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Photo: Zach Gibson/Getty Images

Conservatives are on a winning streak at the Supreme Court, and Justice Anthony Kennedy will decide how long it lasts.

The big picture: In just the past two weeks, the court has sided with anti-abortion advocates, a Christian baker who objects to same-sex marriage, and the Trump administration’s travel ban. But it has also left itself some flexibility to change its mind in the future.

This is why Senate Majority Leader Mitch McConnell held the court's vacant seat open for more than a year, so that Trump could fill it instead of President Obama. It worked.

Between the lines: In the most important cases of its current term, which ends tomorrow, the court has either sided with conservatives directly or handed them temporary wins by punting.

  • The court upheld Trump’s travel ban, 5-4, in a ruling that focuses on the text of the policy itself, rather than Trump’s tweets and public comments.
  • Also by a 5-4 margin, the justices sided with anti-abortion crisis pregnancy centers, saying California went too far in trying to regulate them.
  • It sided with the Christian baker who refused to bake a cake for a same-sex wedding. Earlier proceedings had been too dismissive of his faith, the court said.
  • It kicked the can on potentially landmark cases about partisan gerrymandering, allowing GOP-drawn congressional districts to stand.

What’s next: The court likely will deal a major blow to public-sector unions tomorrow.

Yes, but: Some of these conservative victories may not be permanent.

  • The baker’s case was narrowly decided, and Kennedy explicitly said similar cases could go the other way in the future.
  • Kennedy also fired something of a warning shot on the travel ban, writing that, although this policy is legal, “an anxious world must know that our government remains committed always to the liberties the Constitution seeks to preserve.”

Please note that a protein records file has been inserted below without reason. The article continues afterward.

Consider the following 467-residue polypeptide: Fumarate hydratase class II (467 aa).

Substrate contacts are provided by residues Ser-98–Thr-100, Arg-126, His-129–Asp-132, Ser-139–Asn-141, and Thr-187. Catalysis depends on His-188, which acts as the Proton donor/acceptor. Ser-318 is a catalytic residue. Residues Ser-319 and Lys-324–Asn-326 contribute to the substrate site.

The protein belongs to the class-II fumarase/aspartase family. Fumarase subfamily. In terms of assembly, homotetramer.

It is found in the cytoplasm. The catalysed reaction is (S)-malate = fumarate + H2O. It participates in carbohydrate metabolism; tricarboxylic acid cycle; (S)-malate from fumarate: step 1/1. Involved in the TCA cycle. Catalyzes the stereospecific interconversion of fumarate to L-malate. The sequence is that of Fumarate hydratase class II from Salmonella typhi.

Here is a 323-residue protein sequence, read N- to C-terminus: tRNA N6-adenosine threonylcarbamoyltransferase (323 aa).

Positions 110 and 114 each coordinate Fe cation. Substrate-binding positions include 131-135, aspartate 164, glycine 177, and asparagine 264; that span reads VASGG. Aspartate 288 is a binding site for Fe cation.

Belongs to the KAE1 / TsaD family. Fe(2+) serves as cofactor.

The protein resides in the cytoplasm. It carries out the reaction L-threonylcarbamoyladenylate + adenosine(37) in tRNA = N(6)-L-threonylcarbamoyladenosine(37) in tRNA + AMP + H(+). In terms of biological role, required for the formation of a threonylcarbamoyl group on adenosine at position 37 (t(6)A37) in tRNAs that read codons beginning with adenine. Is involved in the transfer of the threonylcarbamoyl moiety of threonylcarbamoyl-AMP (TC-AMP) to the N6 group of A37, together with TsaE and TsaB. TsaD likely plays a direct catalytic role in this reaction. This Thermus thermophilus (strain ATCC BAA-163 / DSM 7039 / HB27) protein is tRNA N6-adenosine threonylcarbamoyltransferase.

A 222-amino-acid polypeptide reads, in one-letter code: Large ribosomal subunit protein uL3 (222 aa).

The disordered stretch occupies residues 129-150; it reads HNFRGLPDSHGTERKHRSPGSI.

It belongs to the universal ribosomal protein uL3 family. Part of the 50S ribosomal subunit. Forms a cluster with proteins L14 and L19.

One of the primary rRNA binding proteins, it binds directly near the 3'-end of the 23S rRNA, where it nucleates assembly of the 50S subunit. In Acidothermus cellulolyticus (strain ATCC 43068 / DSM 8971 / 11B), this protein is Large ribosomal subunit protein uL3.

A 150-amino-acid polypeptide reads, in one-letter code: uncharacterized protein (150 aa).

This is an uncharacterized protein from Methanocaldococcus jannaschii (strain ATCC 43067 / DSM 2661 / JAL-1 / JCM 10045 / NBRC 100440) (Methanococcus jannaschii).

• Because it didn’t make a decision on partisan gerrymandering, a new crop of cases can eventually return to the high court.

It’s all about Kennedy. Because Kennedy is the court’s swing vote, it’s hard to build a five-justice majority without him. And that means the court’s biggest decisions largely reflect his ideology — mostly conservative, but with a penchant for leaving some wiggle room, and highly attuned to concerns about personal dignity.

  • But if Kennedy chooses to retire, he’ll likely be replaced by a more staunchly conservative justice who would be far less inclined to exercise the flexibility Kennedy has gone out of his way to preserve.

(Editor's note: Get more stories like this by signing up for our daily morning newsletter, Axios AM.)

Go deeper

School principals are not OK

Principal Alice Hom (purple jacket) of New York's Yung Wing School P.S. 124 near a vaccination van in November. Photo: Michael Loccisano/Getty Images

The overwhelming majority of secondary school principals experienced frequent stress last school year, according to a RAND Corporation report out Wednesday.

The big picture: The stress levels among female principals and principals of color were especially stark, with nearly 40% in these groups reporting constant job-related stress, compared to about 24% of male principals and 26% of white principals.

It's official: Stock market having worst start to year ever

Data: FactSet; Chart: Axios Visuals

It's been a decidedly ugly start to the year for the stock market, with particular pain in the tech trade.

State of play: As of the end of trading Tuesday — the 16th session of the year — 2022 is now, officially, the worst-ever start in the history of the S&P 500, according to data from Ned Davis Research, a stock market research shop.

Surprising pandemic side effect: Soaring trade deficits

Source: Census Bureau and Bureau of Economic Analysis; Chart: Axios Visuals

Inflation and jobs may get all the economic headlines, but meanwhile a big shift is taking place in the underpinnings of the world economy: The U.S. trade deficit is soaring.

What's happening: Americans' spending on imported physical goods has gone through the roof, while exports are growing slowly, making the U.S. the world's consumer of last resort.